Properly speaking the History has now reached down to the present hour, and must terminate here. I have to go out and seek tobacco (do not forget Mundell's, and the sixteen!); against my return the porridge will be ready; then I read Goody's Letter again, and retire to sleep. The Bugs seem gone. The Bed still stands discurtained, till we see.— The mumble of Jack and Arbuckle is heard from below: they are practicing the speaking of French[.] Jack is diligent in the learning of tongues; and does it much by the pen, frequently to my amusement, for the litter accumulates upon him, and the student, as of old, is the centre of a chaos.— No word of Fraser13 yet: “unfortunate” as usual. Of the Bullers, of the Austins nothing. All the world “is out of town.”— Bring the flesh-brush (it is in the drawer of our dressing closet); and the poor tin Mull [snuff-box] of toothpowder. I love that tin Mull more than I could a golden one; I assure thee, far more: it was bought for three half pence, in the West Bow, by Goody! Poor Goody, dear Goody! Ottilie's Semainaire14 might be of some use here, were you not afraid of spoiling it—which perhaps you ought to be. The Hatbrush you will remember. I think of nothing more.— Neither will I add any more. I daresay you are reading my Letter about this very time: at Craigenputtoch or Templand? I cannot ascertain; but know that you are glad of it somewhere, and thinking of me. Think always of me, and remember that properly you are part of me, are I. God bless thee, Darling! Good night; and dream that I am kind to thee, happy or not.

Thursday Morning. Dearest, on consideration I find nothing better that I can do than finish out my Letter, and so give you what you deserve the top of the morning. I had thoughts of pilgriming down to the Strand first, in search of Hope's Book: but it lies at such a distance and will cut me up for the day; besides it lies partly on the road to Dreck's Printer, with whom I shall require one or more personal discussions before we get fairly afloat, and Dreck, whatever it may do, is not come yet. Perhaps, indeed, the Longmans, tho' that is not very likely may send up the Volumes, or at least, as I requested, instruct me where they are best to be come at. On the whole, I say always, take thy way O World, and I will take mine; do whatsoever seemeth good unto thee, and I also will do the like. At present it is my sovereign will to write to Goody; in the course of a little while it is farther my purpose to commence periodical writing (that I may live thereby), which commencement no Longman or Shortman or any other man or body of men shall finally succeed in obstructing. So let them look to it; for the Edict is published De par le roi [In the king's name]!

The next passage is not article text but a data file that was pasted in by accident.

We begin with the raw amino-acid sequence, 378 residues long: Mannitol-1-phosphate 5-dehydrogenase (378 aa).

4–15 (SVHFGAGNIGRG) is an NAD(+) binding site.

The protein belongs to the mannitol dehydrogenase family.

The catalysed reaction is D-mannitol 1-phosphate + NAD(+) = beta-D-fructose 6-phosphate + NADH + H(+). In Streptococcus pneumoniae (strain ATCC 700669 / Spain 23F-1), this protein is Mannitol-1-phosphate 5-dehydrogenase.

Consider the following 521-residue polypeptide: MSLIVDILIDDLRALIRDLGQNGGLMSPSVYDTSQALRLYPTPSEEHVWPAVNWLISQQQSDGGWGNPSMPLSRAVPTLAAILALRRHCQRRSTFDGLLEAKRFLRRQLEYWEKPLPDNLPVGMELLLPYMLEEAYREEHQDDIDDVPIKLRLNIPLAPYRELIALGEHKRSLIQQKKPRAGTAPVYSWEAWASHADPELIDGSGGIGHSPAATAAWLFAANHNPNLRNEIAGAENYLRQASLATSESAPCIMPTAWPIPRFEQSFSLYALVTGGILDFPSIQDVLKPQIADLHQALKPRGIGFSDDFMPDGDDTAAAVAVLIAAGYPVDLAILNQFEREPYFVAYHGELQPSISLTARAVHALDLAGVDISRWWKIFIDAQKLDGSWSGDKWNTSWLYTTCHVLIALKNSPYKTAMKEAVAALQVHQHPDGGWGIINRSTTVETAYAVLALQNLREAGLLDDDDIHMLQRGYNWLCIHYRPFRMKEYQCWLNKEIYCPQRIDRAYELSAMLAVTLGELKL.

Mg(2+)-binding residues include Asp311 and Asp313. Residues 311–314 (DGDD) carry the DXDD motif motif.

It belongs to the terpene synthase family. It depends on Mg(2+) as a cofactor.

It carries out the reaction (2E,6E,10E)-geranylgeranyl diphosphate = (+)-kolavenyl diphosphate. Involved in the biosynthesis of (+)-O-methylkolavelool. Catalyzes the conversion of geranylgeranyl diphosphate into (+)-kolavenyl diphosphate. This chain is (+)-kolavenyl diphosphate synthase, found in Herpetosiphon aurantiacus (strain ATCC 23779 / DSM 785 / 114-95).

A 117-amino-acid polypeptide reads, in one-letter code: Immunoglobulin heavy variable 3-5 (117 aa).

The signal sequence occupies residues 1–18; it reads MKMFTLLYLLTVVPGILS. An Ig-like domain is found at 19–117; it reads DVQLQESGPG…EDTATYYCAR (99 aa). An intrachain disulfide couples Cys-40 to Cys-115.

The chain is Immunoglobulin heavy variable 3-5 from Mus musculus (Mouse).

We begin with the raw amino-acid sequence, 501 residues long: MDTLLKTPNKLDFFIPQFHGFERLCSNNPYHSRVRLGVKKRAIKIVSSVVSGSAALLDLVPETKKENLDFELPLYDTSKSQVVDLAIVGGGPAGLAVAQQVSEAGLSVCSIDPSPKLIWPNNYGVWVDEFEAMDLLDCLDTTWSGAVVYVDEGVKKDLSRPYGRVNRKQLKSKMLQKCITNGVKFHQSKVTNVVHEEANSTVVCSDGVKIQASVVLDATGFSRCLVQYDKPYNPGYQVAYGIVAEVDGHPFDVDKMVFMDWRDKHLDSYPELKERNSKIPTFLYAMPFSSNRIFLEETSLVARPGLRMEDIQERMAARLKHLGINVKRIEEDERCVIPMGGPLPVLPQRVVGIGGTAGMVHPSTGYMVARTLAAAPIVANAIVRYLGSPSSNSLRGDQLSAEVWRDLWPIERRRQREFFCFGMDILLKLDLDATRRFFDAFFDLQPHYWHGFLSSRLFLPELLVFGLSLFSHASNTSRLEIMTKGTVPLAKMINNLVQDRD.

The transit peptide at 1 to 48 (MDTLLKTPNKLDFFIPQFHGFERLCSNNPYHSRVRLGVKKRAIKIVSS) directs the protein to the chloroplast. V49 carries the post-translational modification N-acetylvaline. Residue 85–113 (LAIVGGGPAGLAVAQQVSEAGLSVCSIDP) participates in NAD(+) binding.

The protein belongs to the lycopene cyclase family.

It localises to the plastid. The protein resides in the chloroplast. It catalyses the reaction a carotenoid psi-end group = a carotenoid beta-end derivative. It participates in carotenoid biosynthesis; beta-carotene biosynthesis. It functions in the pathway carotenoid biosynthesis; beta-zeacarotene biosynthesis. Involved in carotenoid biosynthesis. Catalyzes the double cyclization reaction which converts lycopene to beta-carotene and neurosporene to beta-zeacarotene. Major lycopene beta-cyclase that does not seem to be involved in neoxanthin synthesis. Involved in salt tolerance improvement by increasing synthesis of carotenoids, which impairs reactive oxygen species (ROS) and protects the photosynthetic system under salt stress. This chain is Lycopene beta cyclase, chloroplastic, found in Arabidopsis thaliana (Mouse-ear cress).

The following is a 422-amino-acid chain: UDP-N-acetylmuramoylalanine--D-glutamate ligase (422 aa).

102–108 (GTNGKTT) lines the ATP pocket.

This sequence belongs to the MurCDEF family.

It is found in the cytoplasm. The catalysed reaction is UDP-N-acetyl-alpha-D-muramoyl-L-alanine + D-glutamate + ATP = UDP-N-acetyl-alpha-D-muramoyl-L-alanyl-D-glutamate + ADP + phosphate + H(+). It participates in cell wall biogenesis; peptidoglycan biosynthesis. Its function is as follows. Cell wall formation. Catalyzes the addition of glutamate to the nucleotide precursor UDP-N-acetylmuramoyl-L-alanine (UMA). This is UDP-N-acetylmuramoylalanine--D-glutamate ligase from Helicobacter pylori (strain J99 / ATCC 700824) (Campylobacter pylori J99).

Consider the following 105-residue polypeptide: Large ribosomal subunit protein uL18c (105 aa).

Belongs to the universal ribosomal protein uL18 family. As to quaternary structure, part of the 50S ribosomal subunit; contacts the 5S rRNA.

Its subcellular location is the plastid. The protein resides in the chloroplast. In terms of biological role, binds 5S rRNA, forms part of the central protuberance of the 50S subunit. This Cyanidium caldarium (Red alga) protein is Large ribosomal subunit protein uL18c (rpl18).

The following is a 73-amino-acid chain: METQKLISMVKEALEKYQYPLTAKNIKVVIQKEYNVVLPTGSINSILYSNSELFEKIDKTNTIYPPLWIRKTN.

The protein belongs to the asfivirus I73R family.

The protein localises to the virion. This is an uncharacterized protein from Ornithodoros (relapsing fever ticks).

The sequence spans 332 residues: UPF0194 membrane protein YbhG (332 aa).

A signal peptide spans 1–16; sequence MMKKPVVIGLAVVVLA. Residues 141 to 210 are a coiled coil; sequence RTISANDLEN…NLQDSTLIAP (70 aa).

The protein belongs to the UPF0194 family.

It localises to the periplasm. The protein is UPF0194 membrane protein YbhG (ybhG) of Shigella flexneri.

I mention first, to avoid unpleasant dubieties, that Jack has got his Bill; much to his joy, I should think, tho' he grumbles that it would have been better had Alick got simply a Bank of England Note for the whole sum. Look not the gift-horse in the mouth! You will see the poor Doctor, if you come as you propose; and find him altered a little, in some respects distinctly for the better. On the whole, however, I must rejoice exceedingly that he has got this situation: what else he could have done was nowise clear to me. The man does not look like succeeding in any small plain way, and for a great rough way he has no accoutrements, except indeed a sufficient furnishing of ambition. I still call him partially a “waster,” but hope he will not bankrape. I have read him several hard lectures; all which he takes with some wry mouths, yet feels (I think) to be medicinal. Poor Doctor! He loves me well too, as well as man ever did. I think it is fairly possible that he may become even a great Doctor here: several people have a decided regard for him; none any enmity except the femal[e] Montagues, and these quite unjustly. Let us as usual hope the best.—

I had some particles of business to touch upon (as for example the bringing of my worthy shaving-jug); and innumerable trivialities to utter trustfully to my kind Goody's heart: but here enters the Doctor Füssli15 (Painter Fuseli's nephew, whom I suppose you heard of before); he brings a ticket to go and see the Mint, at 11½ o'clock, and will take no excuse but a business one: so why should I not go? The Printer has failed of his hour; let him now wait for me. And cannot Goody go with us? Ach nein [Oh no]! Not till she come; which however will be soon. Adieu, then, Darling! I shall be back before Post time, and add a word.